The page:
Republican White House candidate Mike Huckabee has sparked outrage with comments about the Iran nuclear deal. The former Arkansas government was called "grossly irresponsible" for drawing parallels with the Holocaust.
The Republican presidential candidate attracted strong criticism over his comments that alluded to the Holocaust in relation to the Iran deal.
In comments made to conservative website Breibart News over the weekend, Huckabee said the president's actions would lead Israelis to the same fate as those who perished in the Holocaust.
"This president's foreign policy is the most feckless in American history," Huckabee told "Breitbart News Saturday." "It is so naive that he would trust the Iranians. By doing so, he will take the Israelis and march them to the door of the oven."
The Iran deal has whipped up a storm of opposition from Republicans who claim it does "too little, too late" to stop Iran from obtaining a nuclear weapon.
Stepping over the mark
However, Democratic National Committee Chairwoman Debbie Wasserman Schultz said Huckabee had gone too far. She claimed the comments had "no place in American politics."
"Cavalier analogies to the Holocaust are unacceptable," said Schultz in a statement. "Mike Huckabee must apologize to the Jewish community and to the American people for this grossly irresponsible statement."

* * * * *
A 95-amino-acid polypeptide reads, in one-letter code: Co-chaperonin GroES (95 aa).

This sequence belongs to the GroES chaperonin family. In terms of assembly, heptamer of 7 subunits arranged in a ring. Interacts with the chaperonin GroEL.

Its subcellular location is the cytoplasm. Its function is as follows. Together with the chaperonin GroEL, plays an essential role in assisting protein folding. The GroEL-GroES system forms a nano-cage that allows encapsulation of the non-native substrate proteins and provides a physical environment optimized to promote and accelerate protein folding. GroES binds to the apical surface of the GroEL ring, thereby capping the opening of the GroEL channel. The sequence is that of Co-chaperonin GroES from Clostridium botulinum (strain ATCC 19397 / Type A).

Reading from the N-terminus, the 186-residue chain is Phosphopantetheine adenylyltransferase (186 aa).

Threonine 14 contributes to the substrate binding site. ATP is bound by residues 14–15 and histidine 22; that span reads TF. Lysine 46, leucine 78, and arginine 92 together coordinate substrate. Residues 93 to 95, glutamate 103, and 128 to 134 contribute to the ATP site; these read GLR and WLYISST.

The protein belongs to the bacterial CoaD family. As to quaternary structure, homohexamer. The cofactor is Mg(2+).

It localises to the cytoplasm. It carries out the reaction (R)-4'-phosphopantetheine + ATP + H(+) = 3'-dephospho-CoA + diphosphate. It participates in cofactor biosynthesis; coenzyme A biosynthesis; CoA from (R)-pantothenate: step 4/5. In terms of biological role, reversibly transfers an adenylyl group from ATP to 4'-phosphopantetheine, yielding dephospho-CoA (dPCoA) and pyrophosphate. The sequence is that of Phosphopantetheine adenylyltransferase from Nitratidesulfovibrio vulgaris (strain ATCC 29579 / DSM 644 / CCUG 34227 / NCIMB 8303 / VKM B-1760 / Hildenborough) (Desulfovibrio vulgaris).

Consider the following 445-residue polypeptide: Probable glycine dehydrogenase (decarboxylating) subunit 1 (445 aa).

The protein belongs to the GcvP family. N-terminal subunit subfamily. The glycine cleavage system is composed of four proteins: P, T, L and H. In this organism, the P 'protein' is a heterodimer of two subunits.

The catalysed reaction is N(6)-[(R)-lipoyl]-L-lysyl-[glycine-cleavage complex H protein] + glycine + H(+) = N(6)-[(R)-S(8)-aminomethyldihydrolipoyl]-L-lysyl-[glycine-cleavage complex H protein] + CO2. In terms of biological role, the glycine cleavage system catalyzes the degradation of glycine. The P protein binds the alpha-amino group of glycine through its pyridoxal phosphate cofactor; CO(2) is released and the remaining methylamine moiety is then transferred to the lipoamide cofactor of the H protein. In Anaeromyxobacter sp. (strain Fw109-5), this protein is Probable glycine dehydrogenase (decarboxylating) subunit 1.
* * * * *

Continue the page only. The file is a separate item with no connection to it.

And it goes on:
However, Huckabee stood by his comments by tweeting a graphic of the text over an Iranian and Israeli flag late on Sunday.
Just under two weeks ago, Iran reached an agreement - placing restrictions on its nuclear program in response for the lifting of international sanctions - with Britain, China, France, Germany, Russia and the United States.
Tehran promised to dismantle or put on hold a large part of its nuclear industry, including by reducing its uranium stockpile by 98 percent. However Israel claims the agreement makes it less safe, with Iran being allowed to reach "threshold" nuclear status.
The conservative Huckabee - who has expressed strong views against abortion - and is a favorite of the religious right - entered the White House fray in May.
rc/lw (AFP, AP, Reuters)